A Swedish court has convicted four men linked to the popular Pirate Bay file-sharing site of breaking Sweden’s copyright law. It bills itself as “the world’s largest BitTorrent tracker” and is ranked as the 108th most popular website by Alexa Internet.
The Stockholm district court sentenced Gottfrid Svartholm Warg, Peter Sunde, Fredrik Neij, and Carl Lundstrom to one year each in prison.
They were also ordered to pay damages of 30 million kronor ($3.6 million) to a series of entertainment companies, including Warner Bros, Sony Music Entertainment, EMI and Columbia Pictures.
The Pirate Bay provides a forum for its estimated 22 million users to freely download music, movies and computer games through so-called torrent files. The site has become the entertainment industry’s enemy No. 1 after successful court actions against file-swapping sites such as Grokster and Kazaa.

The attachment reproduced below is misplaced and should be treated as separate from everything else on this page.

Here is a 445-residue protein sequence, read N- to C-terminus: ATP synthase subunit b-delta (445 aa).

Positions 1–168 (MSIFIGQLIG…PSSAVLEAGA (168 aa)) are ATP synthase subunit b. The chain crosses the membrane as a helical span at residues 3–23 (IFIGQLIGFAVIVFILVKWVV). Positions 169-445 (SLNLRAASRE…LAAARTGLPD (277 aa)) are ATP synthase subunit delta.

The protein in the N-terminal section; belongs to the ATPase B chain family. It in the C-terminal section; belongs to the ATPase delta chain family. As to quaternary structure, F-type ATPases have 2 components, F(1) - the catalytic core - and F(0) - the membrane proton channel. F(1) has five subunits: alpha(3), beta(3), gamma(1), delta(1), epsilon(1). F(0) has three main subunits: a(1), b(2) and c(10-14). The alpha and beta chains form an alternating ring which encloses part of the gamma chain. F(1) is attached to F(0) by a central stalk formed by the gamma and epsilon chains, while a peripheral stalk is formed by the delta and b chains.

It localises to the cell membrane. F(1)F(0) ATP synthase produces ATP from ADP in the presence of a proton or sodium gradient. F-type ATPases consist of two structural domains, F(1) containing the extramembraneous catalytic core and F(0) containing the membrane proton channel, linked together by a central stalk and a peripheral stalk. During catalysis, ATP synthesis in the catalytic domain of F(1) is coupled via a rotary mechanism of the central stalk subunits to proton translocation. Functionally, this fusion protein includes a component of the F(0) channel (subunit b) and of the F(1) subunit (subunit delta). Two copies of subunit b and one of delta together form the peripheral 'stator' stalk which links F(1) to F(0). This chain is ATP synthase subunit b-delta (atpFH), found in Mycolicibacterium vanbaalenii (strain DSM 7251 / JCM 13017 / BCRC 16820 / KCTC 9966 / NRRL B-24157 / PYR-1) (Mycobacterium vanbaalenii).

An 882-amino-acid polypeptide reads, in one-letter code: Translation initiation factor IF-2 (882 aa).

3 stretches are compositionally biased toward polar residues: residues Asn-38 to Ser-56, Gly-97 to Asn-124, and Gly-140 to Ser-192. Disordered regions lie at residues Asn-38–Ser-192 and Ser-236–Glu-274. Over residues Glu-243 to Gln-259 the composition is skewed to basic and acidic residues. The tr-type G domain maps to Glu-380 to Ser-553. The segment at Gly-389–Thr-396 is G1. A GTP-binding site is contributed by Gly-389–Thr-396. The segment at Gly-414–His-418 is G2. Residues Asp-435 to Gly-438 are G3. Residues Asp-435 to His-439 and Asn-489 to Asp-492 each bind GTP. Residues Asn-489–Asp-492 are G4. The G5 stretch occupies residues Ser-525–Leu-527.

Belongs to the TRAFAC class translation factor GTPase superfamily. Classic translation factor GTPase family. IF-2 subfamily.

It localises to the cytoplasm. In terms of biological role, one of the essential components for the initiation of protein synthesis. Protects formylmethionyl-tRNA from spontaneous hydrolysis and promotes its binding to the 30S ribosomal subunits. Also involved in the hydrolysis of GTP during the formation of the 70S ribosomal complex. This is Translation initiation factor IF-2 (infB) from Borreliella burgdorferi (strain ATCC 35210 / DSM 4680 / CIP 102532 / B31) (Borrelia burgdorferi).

The main legal point made throughout the trial:
The Pirate Bay is a mere search engine and repository of user-uploaded content. It hosts no copyrighted files. All file transfers are between the machines of the end-users, and they never pass through Pirate Bay servers.
Carl Lundström’s lawyer said that the very Internet infrastructure was at issue in the case; all sorts of sites and services that are completely legal—such as Google—link to at least some infringing content, or allow users to upload such material.